• A Minor Blues Improvisation
  • Started by Kajetan Zduniak
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A Minor Blues Improvisation
on: January 25, 2019, 20:49:34
Hey guys i wanted to show my trail of improvising in that style !
Feedback is really important i count on much more experienced players than me but other guys can rate me too !


Re: A Minor Blues Improvisation
Reply #1 on: January 27, 2019, 19:08:35
Hey guys i wanted to show my trail of improvising in that style !
Feedback is really important i count on much more experienced players than me but other guys can rate me too !


Hey @Kajetan Zduniak  nice playing! I really appreciate the way you are always seeking to improve. The world would be a better place if more people were like that.
I know nothing of guitar technique other that my gigs with excellent players, so I can't help you there.
I am, however, a pretty experienced improviser on other instruments.

Good Work:
Use of blues language
Riff-age (if that's a word ?  :)  ...IDK)
Ideas w/out too much repetition  ... but enough to make it right
Melodic playing with good chordal accentuation
Nice tone ( to me ...  again I'm no guitarist ... but I like it)

Suggestions:
Locking in your Rhythm ... rhythm is king   ... lock in those triples! You're almost there!  :)
If playing duple ( i.e swing ) accentuate the second eighth note to push it to the next
Maybe you can figure out a way to double time it occasionally? But keep it your own style.
Tell the story ... plan ahead a beginning, middle and end  ... it seems like you do this anyway but maybe a little more?  :)

I hope what I wrote can be of some help to you. Keep up the good work!  :)
Bill
Songwriter, Keyboards, Arranger, Producer & Engineer for November Sound

November Sound is based on the Mother, Father & Son musical trio of Melissa, Bill & Will. I'm the father so anything I post will have my wife singing and/or my son playing percussion.


Re: A Minor Blues Improvisation
Reply #2 on: January 27, 2019, 19:12:16
Hey @Kajetan Zduniak  maybe I should take back that "double time it" comment?  You are kind of doing that around 4:30 or so  ..... maybe just longer phrases in that mode?  :)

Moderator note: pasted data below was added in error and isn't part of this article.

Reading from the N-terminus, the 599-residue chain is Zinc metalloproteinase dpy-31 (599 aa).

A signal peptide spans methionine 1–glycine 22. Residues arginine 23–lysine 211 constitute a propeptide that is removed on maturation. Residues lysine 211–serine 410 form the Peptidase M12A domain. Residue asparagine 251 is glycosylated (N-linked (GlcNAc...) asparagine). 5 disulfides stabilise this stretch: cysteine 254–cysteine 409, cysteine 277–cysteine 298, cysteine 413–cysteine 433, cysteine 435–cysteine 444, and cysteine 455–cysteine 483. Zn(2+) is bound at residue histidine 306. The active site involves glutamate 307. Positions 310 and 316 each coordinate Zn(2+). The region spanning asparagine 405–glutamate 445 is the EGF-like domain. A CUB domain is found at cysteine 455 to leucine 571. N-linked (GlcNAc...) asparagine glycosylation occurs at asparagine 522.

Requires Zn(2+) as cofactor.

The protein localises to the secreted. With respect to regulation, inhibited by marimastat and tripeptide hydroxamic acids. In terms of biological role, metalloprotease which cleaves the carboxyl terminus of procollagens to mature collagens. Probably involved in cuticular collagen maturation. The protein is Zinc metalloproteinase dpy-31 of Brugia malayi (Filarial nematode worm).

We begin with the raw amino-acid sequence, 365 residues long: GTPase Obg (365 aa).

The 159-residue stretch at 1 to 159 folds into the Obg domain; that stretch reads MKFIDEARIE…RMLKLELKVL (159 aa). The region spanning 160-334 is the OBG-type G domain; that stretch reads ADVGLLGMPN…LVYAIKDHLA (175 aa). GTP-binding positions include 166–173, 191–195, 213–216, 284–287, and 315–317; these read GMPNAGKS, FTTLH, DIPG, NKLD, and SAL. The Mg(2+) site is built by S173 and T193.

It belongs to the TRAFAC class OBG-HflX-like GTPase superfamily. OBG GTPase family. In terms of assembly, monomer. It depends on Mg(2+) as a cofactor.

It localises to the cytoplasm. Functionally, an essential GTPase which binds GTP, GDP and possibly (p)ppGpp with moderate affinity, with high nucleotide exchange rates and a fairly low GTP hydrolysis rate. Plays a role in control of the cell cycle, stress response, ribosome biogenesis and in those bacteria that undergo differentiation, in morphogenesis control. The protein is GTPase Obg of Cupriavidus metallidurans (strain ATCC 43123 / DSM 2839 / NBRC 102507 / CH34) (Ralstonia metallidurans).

(IDK - you asked for feedback and I was trying to help. )


Re: A Minor Blues Improvisation
Reply #3 on: January 27, 2019, 20:15:17
 ::heart::
Hey @Kajetan Zduniak  maybe I should take back that "double time it" comment?  You are kind of doing that around 4:30 or so  ..... maybe just longer phrases in that mode?  :)
(IDK - you asked for feedback and I was trying to help. )
Thank you for your time and feedback ! i definitely want to improve my rhythm playing i want to learn new licks too and tell better stories with my phrasing :)


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Re: A Minor Blues Improvisation
Reply #4 on: January 28, 2019, 03:07:24
Like @Bill from November Sound , I only try to help, so please @Kajetan Zduniak take my words in this way.

The simplest things are the most difficult. Because the low tempo and the matter of fact delivery by the old proís in the field there are literally thousands of people who either totally focused on the blues or made serious attempts to have a go at it.

The blues is much more about telling a story than any other type of music.
The guy who understood this more than any other musician, was B.B. King.
Almost every solo he played, was singable. If you listen to the old guys (and girls) from the blues and jazz scene, youíll notice how their lips are moving when they play. Even when someone else is playing.

Ben Webster even had songs that were called La De Da. If you asked (like I did, and I was 11 or so at the time), Ben, what is a la de da, he would answer that  the name was a reminder of how the song started. Singing/humming in his case, while doing the dishes.

So, if you want to improve your blues playing, the best way to do it would be to
- have you backing running
- play the barest minimum of chords
- and sing or hum the kind of melody you fancy
- and donít forget that silence is music too
- and youíve got the humbuckers to keep a silence silent

So, if youíve got the outline of what you want to play, you can be more adventurous and use the hummed melody to fall back to.